Weekend Mortality and the 7-day NHS

“If you are admitted to hospital on a Sunday, you are 15% more likely to die than on a Wednesday”.

This is Jeremy Hunt- quoting a paper without atribution from the Journal of the Royal Society of Medicine, conducted in 2010 by Freemantle et al [1] amongst nearly 15 million admissions.

Here is the actual paper:
Here are the ACTUAL conclusions
  1. Patients admitted on a Sunday were more likely to die over the next thirty days than a similar cohort of admissions on Wednesday- the ratio was 1.16 and the result significant, suggesting a true result of increased deaths by 16%
  2. 94% of these ‘admissions’ were emergencies
  3. 34% of deaths occurred within three days of admission
  4. You are actually less likely to die if you are IN hospital on the weekend – the Sunday to Wednesday ratio here is 0.92, or 8% LESS likely. As the authors also conclude, this likely reflects the fact that high-risk, non-urgent procedures are performed during the week.
  5. For elective (non-emergency) admissions, the ratio was 1.62 for Sunday to Wednesday, suggesting a 62% increased chance of death. This, as the authors conclude, is likely biased by the fact that high-risk elective patients are brought in early in general for exactly this reason, therefore this is unlikely to be significant.
  6. Of 10 conditions specifically looked at, only 7 were found to show the same increased risk: sepsis, acute renal failure, cancer of the bronchus or lung, myocardial infarction, acute stroke, and congestive heart failure.
  7. The authors also conclude: “7-day access to ALL ASPECTS of care” could improve such figures, but further ‘economic evaluation’ is required to ensure efficiency with ‘scant resources’ [para]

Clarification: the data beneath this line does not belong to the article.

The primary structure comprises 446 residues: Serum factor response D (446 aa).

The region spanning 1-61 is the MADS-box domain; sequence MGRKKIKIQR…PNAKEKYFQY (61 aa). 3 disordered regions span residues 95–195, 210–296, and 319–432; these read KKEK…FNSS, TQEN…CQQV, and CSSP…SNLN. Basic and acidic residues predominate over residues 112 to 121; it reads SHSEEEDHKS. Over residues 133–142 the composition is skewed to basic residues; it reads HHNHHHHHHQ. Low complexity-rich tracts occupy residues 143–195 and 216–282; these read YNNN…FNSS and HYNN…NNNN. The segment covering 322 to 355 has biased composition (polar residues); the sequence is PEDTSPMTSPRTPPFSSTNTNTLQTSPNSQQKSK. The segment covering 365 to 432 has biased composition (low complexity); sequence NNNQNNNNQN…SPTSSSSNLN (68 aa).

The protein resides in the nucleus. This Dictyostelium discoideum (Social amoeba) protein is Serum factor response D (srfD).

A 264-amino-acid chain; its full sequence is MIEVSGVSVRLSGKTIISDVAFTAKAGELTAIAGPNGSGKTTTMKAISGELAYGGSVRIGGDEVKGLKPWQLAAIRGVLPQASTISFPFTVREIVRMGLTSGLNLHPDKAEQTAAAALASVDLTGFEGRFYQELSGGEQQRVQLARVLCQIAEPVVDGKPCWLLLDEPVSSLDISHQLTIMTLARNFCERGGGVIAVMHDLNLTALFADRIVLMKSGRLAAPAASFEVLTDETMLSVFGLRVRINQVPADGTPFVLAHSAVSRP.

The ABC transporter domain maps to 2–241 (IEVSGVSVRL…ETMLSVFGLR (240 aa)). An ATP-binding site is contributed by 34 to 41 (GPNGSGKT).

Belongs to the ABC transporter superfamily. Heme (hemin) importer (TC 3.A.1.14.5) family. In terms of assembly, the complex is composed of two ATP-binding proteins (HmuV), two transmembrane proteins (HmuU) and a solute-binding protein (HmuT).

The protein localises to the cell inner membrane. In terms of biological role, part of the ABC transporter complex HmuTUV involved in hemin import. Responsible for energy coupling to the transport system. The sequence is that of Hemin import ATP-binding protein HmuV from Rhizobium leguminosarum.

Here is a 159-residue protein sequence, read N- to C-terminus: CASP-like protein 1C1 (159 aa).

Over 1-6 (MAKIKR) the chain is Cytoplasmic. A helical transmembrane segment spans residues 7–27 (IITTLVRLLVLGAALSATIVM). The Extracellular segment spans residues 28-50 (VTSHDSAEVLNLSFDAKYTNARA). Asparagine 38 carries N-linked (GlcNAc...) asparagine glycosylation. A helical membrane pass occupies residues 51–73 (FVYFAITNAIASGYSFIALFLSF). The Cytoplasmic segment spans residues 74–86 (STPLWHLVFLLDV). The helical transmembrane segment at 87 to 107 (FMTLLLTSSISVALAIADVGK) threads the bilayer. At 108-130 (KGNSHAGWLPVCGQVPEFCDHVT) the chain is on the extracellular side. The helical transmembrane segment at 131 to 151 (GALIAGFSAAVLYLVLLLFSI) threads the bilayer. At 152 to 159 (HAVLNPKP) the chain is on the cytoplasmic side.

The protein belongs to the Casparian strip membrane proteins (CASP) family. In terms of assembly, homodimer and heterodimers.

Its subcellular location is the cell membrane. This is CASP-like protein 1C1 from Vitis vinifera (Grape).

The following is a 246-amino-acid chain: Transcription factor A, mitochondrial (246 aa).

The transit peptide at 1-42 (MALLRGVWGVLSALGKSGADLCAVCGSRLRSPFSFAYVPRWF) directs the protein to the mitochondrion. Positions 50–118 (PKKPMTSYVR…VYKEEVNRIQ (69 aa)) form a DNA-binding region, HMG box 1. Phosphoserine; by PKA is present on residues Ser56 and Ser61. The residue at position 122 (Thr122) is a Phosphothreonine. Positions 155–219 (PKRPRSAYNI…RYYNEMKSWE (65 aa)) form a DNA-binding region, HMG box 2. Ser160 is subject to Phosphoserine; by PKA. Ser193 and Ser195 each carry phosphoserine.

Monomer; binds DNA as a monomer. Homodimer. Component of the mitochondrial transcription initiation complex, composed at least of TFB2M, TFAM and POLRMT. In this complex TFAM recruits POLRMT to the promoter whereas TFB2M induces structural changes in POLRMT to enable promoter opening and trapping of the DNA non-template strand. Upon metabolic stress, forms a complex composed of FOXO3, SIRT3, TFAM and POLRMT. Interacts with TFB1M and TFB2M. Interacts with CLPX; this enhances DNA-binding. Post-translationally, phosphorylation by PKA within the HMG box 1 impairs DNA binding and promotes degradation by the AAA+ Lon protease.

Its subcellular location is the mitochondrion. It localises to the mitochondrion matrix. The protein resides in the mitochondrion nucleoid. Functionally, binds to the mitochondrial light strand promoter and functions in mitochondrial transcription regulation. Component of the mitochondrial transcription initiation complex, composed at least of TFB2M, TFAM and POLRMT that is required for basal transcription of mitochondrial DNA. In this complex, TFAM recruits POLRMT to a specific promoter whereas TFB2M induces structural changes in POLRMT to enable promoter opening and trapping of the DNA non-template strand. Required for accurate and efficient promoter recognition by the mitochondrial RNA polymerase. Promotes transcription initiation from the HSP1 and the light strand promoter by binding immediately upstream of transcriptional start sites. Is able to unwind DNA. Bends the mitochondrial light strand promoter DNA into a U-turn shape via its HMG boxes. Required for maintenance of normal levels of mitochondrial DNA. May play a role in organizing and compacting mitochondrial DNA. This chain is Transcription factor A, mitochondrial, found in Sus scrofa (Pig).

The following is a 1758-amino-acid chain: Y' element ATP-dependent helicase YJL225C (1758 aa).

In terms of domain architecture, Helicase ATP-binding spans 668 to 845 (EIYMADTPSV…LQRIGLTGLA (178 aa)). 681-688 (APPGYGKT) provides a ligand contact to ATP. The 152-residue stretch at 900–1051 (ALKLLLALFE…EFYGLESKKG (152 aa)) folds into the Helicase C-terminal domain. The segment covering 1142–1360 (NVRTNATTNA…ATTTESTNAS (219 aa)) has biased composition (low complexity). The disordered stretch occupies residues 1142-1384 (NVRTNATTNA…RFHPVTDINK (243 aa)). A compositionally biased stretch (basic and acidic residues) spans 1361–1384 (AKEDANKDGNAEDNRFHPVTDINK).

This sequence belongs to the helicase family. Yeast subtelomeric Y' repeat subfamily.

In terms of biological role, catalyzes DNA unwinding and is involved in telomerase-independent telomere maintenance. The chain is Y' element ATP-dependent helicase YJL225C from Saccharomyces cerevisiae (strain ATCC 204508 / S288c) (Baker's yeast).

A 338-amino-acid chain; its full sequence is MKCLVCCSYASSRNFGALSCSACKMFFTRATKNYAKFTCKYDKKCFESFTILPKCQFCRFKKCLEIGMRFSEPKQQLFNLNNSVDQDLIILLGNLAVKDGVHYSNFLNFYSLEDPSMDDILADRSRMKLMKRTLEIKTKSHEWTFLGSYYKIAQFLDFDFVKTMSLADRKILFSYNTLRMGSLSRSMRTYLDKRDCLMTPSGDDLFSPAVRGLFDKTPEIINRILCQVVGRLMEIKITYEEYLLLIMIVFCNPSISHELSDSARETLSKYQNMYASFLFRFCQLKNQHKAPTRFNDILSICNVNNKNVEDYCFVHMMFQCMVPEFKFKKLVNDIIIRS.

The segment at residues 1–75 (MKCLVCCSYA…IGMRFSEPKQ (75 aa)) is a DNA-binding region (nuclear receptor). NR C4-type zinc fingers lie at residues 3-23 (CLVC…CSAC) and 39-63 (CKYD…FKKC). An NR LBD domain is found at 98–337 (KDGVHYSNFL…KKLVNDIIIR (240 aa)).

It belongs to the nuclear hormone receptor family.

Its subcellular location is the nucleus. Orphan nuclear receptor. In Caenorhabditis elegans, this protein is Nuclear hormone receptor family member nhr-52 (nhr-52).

8. A further third of patients in this study died after discharge
So to summarise, you are 16% more likely to die, over the next thirty days, if you come into hospital on a Sunday- 30% will die within three days (Mon-Tues), and a further 30% will die after discharge. This only applies to emergency admissions, and a list of medical emergency conditions.
One major criticism, published by the authors themselves, is the fact that any conclusion completely ignores the reason for admission and the route of admission- there are no routine GP services on the weekend, and the impetus to admit on a weekend has to be higher than the week when most people would hold out for the GP unless they were very unwell. This immediately selects out a group of sicker patients than might routinely come in on a Wednesday.
Now we will play a game called ‘Jeremy Hunt spectacles’.
I look at this paper with ‘Jeremy Hunt Spectacles’ and read the abstract ‘admissions on a Sunday…16% more likely to die vs a wednesday’ and then completely stop reading and decide that a) 15% is a rounder, more soundbite-friendly number b) this must be the consultants fault c) I should go and tell them, loudly and with contract renegotiations for the entire consultant body. Or more realistically d) this would be excellent to further my agenda of privatising the NHS (despite that later in the paper the private US system shows the exact same pattern).
Now I take off the spectacles and look again.
The paper shows that patients admitted on Sunday, overwhelmingly emergencies, do worse during the entire course of their illness episode than those on Wednesday, but they deteriorate during the next three days (30%) over the weekdays, or even after discharge (34%) ie all on weekdays or even weeks of admission. Of the commonest conditions they are all medical emergencies.
Therefore, the suggestion is there is a decreased level of care on a Sunday admission, assuming that the patients are not genuinely sicker on average as suggested above, and that exarcebates or worsens an illness episode greater than a Wednesday admission. This extra initial insult, in 16% of patients, is not survivable. The ward patients however, appear generally unaffected weekend or weekday.
So what do the Wednesday patients get, that the Sunday patients don’t get? Consultants? In every hospital I have worked in that is simply not the case. Think about the admission process; in A&E there is always a consultant, on a 7-day 24-hour basis. Most have 3 or 4 at a time. For this set of patients they go to acute medicine where the standard is a daily consultant ward round, some twice or even thrice daily. So that is not going to help Mrs Sunday.*